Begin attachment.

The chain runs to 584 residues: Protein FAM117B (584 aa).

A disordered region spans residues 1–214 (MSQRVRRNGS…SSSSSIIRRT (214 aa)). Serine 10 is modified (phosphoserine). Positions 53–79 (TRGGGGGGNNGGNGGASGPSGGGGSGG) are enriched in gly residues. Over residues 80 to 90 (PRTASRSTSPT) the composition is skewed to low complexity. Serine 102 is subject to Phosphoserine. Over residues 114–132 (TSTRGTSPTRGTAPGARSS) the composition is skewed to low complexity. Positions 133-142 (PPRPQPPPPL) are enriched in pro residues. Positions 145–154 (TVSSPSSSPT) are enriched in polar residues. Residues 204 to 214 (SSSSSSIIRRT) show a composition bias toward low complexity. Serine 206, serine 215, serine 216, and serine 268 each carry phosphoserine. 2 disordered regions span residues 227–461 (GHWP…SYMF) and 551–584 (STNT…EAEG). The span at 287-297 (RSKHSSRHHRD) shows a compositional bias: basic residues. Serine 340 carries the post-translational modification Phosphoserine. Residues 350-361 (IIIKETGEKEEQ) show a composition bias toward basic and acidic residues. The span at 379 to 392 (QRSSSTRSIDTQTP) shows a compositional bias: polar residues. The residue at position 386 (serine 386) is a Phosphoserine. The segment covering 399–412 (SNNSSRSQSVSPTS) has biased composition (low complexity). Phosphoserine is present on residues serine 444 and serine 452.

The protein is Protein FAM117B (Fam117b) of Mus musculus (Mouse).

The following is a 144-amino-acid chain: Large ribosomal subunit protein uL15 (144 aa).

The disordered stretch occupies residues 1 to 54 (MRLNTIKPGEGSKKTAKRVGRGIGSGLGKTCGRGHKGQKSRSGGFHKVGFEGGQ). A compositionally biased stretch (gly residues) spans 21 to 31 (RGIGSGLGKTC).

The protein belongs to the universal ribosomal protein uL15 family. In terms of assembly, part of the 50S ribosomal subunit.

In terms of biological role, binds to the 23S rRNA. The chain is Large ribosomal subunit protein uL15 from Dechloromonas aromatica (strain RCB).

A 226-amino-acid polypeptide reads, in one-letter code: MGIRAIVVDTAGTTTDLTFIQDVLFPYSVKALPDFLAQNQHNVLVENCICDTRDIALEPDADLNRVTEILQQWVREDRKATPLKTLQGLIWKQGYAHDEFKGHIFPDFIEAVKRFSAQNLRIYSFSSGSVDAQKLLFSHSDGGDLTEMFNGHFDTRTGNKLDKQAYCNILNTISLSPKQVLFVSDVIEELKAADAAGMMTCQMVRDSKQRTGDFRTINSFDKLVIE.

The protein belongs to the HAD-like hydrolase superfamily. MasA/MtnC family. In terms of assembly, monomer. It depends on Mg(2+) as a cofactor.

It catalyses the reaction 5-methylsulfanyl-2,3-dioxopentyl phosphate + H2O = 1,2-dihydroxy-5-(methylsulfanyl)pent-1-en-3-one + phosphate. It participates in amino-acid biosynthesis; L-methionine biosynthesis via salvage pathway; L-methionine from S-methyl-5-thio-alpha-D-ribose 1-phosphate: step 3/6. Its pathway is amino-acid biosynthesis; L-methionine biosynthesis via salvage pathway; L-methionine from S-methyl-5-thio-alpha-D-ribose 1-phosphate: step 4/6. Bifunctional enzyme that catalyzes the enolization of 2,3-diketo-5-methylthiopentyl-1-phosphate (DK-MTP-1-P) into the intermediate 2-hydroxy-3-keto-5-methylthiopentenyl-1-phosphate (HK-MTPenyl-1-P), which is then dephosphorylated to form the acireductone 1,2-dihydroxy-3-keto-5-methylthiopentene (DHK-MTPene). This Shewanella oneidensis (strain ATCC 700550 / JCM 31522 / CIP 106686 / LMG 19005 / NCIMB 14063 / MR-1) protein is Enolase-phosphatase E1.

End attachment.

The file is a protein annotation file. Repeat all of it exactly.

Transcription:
The chain runs to 584 residues: Protein FAM117B (584 aa).

A disordered region spans residues 1–214 (MSQRVRRNGS…SSSSSIIRRT (214 aa)). Serine 10 is modified (phosphoserine). Positions 53–79 (TRGGGGGGNNGGNGGASGPSGGGGSGG) are enriched in gly residues. Over residues 80 to 90 (PRTASRSTSPT) the composition is skewed to low complexity. Serine 102 is subject to Phosphoserine. Over residues 114–132 (TSTRGTSPTRGTAPGARSS) the composition is skewed to low complexity. Positions 133-142 (PPRPQPPPPL) are enriched in pro residues. Positions 145–154 (TVSSPSSSPT) are enriched in polar residues. Residues 204 to 214 (SSSSSSIIRRT) show a composition bias toward low complexity. Serine 206, serine 215, serine 216, and serine 268 each carry phosphoserine. 2 disordered regions span residues 227–461 (GHWP…SYMF) and 551–584 (STNT…EAEG). The span at 287-297 (RSKHSSRHHRD) shows a compositional bias: basic residues. Serine 340 carries the post-translational modification Phosphoserine. Residues 350-361 (IIIKETGEKEEQ) show a composition bias toward basic and acidic residues. The span at 379 to 392 (QRSSSTRSIDTQTP) shows a compositional bias: polar residues. The residue at position 386 (serine 386) is a Phosphoserine. The segment covering 399–412 (SNNSSRSQSVSPTS) has biased composition (low complexity). Phosphoserine is present on residues serine 444 and serine 452.

The protein is Protein FAM117B (Fam117b) of Mus musculus (Mouse).

The following is a 144-amino-acid chain: Large ribosomal subunit protein uL15 (144 aa).

The disordered stretch occupies residues 1 to 54 (MRLNTIKPGEGSKKTAKRVGRGIGSGLGKTCGRGHKGQKSRSGGFHKVGFEGGQ). A compositionally biased stretch (gly residues) spans 21 to 31 (RGIGSGLGKTC).

The protein belongs to the universal ribosomal protein uL15 family. In terms of assembly, part of the 50S ribosomal subunit.

In terms of biological role, binds to the 23S rRNA. The chain is Large ribosomal subunit protein uL15 from Dechloromonas aromatica (strain RCB).

A 226-amino-acid polypeptide reads, in one-letter code: MGIRAIVVDTAGTTTDLTFIQDVLFPYSVKALPDFLAQNQHNVLVENCICDTRDIALEPDADLNRVTEILQQWVREDRKATPLKTLQGLIWKQGYAHDEFKGHIFPDFIEAVKRFSAQNLRIYSFSSGSVDAQKLLFSHSDGGDLTEMFNGHFDTRTGNKLDKQAYCNILNTISLSPKQVLFVSDVIEELKAADAAGMMTCQMVRDSKQRTGDFRTINSFDKLVIE.

The protein belongs to the HAD-like hydrolase superfamily. MasA/MtnC family. In terms of assembly, monomer. It depends on Mg(2+) as a cofactor.

It catalyses the reaction 5-methylsulfanyl-2,3-dioxopentyl phosphate + H2O = 1,2-dihydroxy-5-(methylsulfanyl)pent-1-en-3-one + phosphate. It participates in amino-acid biosynthesis; L-methionine biosynthesis via salvage pathway; L-methionine from S-methyl-5-thio-alpha-D-ribose 1-phosphate: step 3/6. Its pathway is amino-acid biosynthesis; L-methionine biosynthesis via salvage pathway; L-methionine from S-methyl-5-thio-alpha-D-ribose 1-phosphate: step 4/6. Bifunctional enzyme that catalyzes the enolization of 2,3-diketo-5-methylthiopentyl-1-phosphate (DK-MTP-1-P) into the intermediate 2-hydroxy-3-keto-5-methylthiopentenyl-1-phosphate (HK-MTPenyl-1-P), which is then dephosphorylated to form the acireductone 1,2-dihydroxy-3-keto-5-methylthiopentene (DHK-MTPene). This Shewanella oneidensis (strain ATCC 700550 / JCM 31522 / CIP 106686 / LMG 19005 / NCIMB 14063 / MR-1) protein is Enolase-phosphatase E1.